# New Logarithmic Proof – Quicker Version

Prove that:

$\log _{ a }{ x } =\frac { \log _{ b }{ x } }{ \log _{ b }{ a } }$

————-

PROOF:

$RHS\\ \\ =\frac { \log _{ b }{ x } }{ \log _{ b }{ a } } \\ \\ =\log _{ b }{ x } \cdot \log _{ a }{ b } \\ \\ =\log _{ a }{ \left( { b }^{ \log _{ b }{ x } } \right) } \\ \\ =\log _{ a }{ x } \\ \\ =LHS$

# More Trig Shortcuts

Shortcut 1:

$\cot { x } =\frac { 1 }{ \tan { x } } \\ \\ \frac { \tan { x } }{ \cot { x } } \cdot \cot { x } =\frac { 1 }{ \tan { x } } \cdot \frac { \tan { x } }{ \cot { x } } \\ \\ \tan { x } =\frac { 1 }{ \cot { x } }$

Shortcut 2:

$\cot { x } =\frac { \cos { x } }{ \sin { x } } \\ \\ \frac { \sin { x } }{ \cos { x } \cot { x } } \cdot \cot { x } =\frac { \cos { x } }{ \sin { x } } \cdot \frac { \sin { x } }{ \cos { x } \cot { x } } \\ \\ \frac { \sin { x } }{ \cos { x } } =\frac { 1 }{ \cot { x } }$

Shortcut 3:

$\sec { x } =\frac { 1 }{ \cos { x } } \\ \\ \frac { \cos { x } }{ \sec { x } } \cdot \sec { x } =\frac { 1 }{ \cos { x } } \cdot \frac { \cos { x } }{ \sec { x } } \\ \\ \cos { x } =\frac { 1 }{ \sec { x } }$

Shortcut 4:

$\csc { x } =\frac { 1 }{ \sin { x } } \\ \\ \frac { \sin { x } }{ \csc { x } } \cdot \csc { x } =\frac { 1 }{ \sin { x } } \cdot \frac { \sin { x } }{ \csc { x } } \\ \\ \sin { x } =\frac { 1 }{ \csc { x } }$

# Sine Rule Derivation In Record Time…

$\frac { 1 }{ 2 } bc\sin { A } =\frac { 1 }{ 2 } ac\sin { B } \\ \\ \frac { 2 }{ c\sin { A\sin { B } } } \cdot \frac { 1 }{ 2 } bc\sin { A } =\frac { 2 }{ c\sin { A\sin { B } } } \cdot \frac { 1 }{ 2 } ac\sin { B } \\ \\ \frac { 2bc\sin { A } }{ 2c\sin { A\sin { B } } } =\frac { 2ac\sin { B } }{ 2c\sin { A\sin { B } } } \\ \\ \frac { 2 }{ 2 } \cdot \frac { c }{ c } \cdot \frac { \sin { A } }{ \sin { A } } \cdot \frac { b }{ \sin { B } } =\frac { 2 }{ 2 } \cdot \frac { c }{ c } \cdot \frac { \sin { B } }{ \sin { B } } \cdot \frac { a }{ \sin { A } } \\ \\ \frac { b }{ \sin { B } } =\frac { a }{ \sin { A } }$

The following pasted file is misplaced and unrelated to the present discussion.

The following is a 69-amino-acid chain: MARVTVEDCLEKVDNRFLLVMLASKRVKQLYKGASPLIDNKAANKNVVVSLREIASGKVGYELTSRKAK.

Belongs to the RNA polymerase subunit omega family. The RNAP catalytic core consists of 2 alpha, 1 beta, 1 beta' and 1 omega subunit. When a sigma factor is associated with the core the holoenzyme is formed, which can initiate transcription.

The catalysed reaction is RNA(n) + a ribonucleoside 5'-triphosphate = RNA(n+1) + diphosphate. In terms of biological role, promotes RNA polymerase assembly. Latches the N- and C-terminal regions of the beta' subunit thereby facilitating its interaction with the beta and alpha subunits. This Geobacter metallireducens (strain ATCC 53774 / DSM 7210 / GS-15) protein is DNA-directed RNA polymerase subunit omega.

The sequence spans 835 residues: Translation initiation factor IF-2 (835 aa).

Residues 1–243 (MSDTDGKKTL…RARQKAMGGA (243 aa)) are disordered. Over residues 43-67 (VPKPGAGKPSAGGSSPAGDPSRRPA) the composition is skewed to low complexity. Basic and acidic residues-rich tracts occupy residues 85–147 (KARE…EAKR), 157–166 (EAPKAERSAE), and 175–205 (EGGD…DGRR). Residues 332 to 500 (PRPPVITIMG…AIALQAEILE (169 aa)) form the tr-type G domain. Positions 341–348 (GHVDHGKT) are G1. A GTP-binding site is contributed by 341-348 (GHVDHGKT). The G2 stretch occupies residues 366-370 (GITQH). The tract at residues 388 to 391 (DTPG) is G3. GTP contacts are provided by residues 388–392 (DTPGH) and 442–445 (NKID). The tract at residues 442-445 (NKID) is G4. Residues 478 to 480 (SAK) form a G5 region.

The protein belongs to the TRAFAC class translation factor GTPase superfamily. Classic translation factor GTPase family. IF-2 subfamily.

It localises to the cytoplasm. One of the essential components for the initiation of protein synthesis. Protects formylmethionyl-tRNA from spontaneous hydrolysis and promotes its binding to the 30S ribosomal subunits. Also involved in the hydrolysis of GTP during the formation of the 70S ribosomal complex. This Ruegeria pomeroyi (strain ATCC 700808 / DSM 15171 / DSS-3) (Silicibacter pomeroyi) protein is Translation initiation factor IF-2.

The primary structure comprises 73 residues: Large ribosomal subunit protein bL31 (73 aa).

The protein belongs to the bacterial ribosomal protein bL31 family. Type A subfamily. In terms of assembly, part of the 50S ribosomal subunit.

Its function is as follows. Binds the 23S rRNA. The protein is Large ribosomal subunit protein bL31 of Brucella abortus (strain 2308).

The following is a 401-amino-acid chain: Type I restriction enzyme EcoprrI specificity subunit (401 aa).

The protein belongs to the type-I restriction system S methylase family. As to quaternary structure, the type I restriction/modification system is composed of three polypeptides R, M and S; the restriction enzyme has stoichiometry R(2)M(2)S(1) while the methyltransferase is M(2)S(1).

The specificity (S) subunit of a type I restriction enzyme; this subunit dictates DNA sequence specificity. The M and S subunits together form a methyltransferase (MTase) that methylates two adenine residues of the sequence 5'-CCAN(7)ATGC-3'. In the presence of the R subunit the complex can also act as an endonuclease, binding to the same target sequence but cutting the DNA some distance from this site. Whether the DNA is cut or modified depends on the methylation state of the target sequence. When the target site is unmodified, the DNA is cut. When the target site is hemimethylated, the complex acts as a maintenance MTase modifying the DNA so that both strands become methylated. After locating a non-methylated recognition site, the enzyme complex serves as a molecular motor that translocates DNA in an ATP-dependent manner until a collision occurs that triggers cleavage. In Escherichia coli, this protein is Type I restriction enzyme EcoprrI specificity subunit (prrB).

Now:

$\sin { C } =\sin { \left( 90-B+\left( 90-A \right) \right) } \\ \\ \sin { C } =\sin { \left( 180-\left( A+B \right) \right) } \\ \\ \sin { C } =\sin { 180 } \cos { \left( A+B \right) -\cos { 180 } } \sin { \left( A+B \right) } \\ \\ \sin { C } =-\left( -1 \right) \sin { \left( A+B \right) } \\ \\ \sin { C= } \sin { \left( A+B \right) } \\ \\ \sin { C } =\sin { A } \cos { B } +\cos { A } \sin { B } \\ \\ \sin { C= } \frac { 2A }{ bc } \cdot \frac { x }{ a } +\frac { \left( c-x \right) }{ b } \cdot \frac { 2A }{ ac } \\ \\ \sin { C } =\frac { 2Ax }{ acb } +\frac { 2A\left( c-x \right) }{ acb }$

$\\ \\ \sin { C } =\frac { 2Ax+2A\left( c-x \right) }{ acb } \\ \\ \sin { C } =\frac { 2A\left\{ x+\left( c-x \right) \right\} }{ acb } \\ \\ \sin { C= } \frac { 2Ac }{ acb } \\ \\ \frac { ab }{ 2 } \cdot \sin { C } =\frac { 2A }{ ab } \cdot \frac { ab }{ 2 } \\ \\ \frac { 1 }{ 2 } ab\sin { C } =A\\ \\ \therefore \quad \frac { 1 }{ 2 } ab\sin { C } =\frac { 1 }{ 2 } bc\sin { A } \\ \\ \frac { 2 }{ b\sin { A\sin { C } } } \cdot \frac { 1 }{ 2 } ab\sin { C } =\frac { 2 }{ b\sin { A\sin { C } } } \cdot \frac { 1 }{ 2 } bc\sin { A } \\ \\ \frac { a }{ \sin { A } } =\frac { c }{ \sin { C } } \\ \\ \therefore \quad \frac { a }{ \sin { A } } =\frac { b }{ \sin { B } } =\frac { c }{ \sin { C } }$